Re-entry, which conjures images of space shuttles breaking the atmospheric bonds of Earth, is not to be taken lightly. Students are counseled to articulate their experience – we put them in focus groups, teach them to craft an internationally ready resume and encourage them to talk and share with other students. Their enthusiasm is infectious, and stories often tumble out of them as if someone (or something) opened the flood gates.

Articulating an experience is not just for students – I try to unpack my experiences, too. As a returning student, I was asked to sit on panels and speak at trustee events, effectively selling the experience of study abroad. Nowadays my means of unpacking often means writing. I have always seen writing as a means of catharsis, as evidenced by this blog and the host of notebooks, napkins and journals that line my travel bag.

My thoughts about Nicaragua have a lot to do with observation of others, including my students – several of whom had never left the US before, or flown on a plane. Each time I sit down to write about my experiences in the other Granada, I am waylaid by images from history, presented to me via Susan Meiselas photographs, and a verbal history from my teacher for the week: Maria Lidia. Growing up in the late 1970’s in a family of nine, she saw and heard many things during the revolution. Flipping through the horrific photos, her voice provided the soundtrack to a history I knew nothing about.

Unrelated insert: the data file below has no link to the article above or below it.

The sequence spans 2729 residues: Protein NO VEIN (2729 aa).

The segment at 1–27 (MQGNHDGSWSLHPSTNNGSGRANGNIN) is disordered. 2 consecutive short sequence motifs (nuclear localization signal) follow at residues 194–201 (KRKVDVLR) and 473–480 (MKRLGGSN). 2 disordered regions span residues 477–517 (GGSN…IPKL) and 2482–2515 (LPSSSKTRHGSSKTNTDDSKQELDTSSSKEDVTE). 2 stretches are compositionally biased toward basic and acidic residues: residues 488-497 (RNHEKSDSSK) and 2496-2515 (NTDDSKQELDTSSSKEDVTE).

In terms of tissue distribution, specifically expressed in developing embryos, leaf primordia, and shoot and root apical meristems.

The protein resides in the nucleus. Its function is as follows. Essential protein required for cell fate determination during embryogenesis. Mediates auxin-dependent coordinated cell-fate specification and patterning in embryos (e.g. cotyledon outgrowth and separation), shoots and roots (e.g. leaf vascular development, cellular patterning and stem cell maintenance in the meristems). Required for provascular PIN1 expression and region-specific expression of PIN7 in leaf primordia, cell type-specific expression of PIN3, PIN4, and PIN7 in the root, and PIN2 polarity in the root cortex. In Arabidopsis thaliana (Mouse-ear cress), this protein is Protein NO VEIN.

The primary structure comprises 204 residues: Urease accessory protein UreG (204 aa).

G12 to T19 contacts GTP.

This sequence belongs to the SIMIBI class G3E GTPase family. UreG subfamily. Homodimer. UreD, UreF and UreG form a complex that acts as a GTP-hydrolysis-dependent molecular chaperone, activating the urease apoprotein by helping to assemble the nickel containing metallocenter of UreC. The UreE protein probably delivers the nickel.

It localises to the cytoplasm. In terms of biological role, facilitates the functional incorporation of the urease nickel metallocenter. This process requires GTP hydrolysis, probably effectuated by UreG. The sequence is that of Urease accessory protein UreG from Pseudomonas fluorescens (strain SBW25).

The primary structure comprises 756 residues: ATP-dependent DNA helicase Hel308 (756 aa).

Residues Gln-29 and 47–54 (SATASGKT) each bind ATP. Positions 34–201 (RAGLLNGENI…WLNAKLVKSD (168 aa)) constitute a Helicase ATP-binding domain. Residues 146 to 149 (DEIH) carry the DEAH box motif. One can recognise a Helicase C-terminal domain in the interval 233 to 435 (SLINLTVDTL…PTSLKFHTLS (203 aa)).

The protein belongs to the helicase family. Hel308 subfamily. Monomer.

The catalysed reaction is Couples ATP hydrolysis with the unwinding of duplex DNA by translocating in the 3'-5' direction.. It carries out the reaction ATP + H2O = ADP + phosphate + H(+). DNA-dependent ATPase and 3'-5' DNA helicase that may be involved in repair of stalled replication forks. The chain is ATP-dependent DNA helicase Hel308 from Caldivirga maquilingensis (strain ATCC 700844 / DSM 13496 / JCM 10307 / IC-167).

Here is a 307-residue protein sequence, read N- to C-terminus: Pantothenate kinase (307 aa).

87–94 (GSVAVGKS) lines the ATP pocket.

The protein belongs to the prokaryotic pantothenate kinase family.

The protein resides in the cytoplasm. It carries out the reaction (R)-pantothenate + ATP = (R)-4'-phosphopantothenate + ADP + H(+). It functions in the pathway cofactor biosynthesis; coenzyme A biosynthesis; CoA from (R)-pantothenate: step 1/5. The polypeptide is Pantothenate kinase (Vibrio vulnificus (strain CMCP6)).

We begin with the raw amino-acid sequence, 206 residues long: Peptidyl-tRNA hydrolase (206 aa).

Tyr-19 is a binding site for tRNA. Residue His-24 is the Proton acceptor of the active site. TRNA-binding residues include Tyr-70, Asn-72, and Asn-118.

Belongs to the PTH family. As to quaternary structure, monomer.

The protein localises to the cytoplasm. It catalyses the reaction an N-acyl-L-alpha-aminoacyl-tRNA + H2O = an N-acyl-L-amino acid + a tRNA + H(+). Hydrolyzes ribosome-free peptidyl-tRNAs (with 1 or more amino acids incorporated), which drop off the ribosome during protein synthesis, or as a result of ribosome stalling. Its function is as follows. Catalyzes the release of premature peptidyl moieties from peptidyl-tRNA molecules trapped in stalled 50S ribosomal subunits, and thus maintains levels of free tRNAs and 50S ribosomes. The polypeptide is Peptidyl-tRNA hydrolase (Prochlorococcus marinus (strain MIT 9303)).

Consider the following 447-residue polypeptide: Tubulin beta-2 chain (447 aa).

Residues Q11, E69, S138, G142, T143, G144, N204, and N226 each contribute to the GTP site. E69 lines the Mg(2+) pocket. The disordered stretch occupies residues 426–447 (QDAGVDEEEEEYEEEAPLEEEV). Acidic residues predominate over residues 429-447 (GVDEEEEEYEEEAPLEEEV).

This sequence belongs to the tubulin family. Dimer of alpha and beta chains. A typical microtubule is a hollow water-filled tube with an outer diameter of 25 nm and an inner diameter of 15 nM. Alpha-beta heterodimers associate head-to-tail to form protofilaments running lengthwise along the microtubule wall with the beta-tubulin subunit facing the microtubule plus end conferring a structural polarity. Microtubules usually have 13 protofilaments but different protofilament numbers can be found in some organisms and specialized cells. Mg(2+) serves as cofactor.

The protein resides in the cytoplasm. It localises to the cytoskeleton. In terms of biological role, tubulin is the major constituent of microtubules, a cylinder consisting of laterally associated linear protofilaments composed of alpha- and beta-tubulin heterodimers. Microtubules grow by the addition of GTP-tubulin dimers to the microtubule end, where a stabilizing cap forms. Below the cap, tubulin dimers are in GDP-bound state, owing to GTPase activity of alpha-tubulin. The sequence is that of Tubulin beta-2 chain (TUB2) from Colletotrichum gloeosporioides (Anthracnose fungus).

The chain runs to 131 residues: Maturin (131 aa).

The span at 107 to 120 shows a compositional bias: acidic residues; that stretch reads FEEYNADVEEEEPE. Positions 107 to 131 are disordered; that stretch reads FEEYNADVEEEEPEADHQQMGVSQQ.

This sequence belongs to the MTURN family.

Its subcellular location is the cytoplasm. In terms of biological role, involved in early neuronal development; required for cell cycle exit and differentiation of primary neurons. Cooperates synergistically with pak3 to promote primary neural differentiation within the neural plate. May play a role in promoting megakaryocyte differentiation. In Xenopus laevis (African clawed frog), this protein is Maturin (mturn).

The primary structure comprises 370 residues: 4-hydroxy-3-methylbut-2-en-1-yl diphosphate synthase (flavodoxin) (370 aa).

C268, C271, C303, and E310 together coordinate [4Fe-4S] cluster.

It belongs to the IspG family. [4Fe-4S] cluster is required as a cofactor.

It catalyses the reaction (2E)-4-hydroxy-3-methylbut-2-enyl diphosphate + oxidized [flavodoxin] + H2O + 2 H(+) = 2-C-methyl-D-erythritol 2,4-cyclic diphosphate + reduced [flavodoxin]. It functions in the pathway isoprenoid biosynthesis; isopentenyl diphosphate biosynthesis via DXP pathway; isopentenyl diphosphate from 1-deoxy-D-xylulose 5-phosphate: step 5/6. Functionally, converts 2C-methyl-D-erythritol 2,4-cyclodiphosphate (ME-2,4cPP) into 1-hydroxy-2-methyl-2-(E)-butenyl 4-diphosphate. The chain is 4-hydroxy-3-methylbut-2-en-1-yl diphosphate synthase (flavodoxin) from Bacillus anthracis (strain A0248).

Riding in a van from Managua to Granada in the dark, we passed open trucks full of people and kids and teenagers playing on the street. In broad daylight, the brightly painted homes revealed themselves next to rundown shacks. We spent an afternoon at a local after school project, and made our way down dirt roads bearing gifts of empanadas and white boards. The educator in me flared up and I found myself wishing I could distribute sustainable change like candy, drowning the Savior complex in the rain barrels outside the door.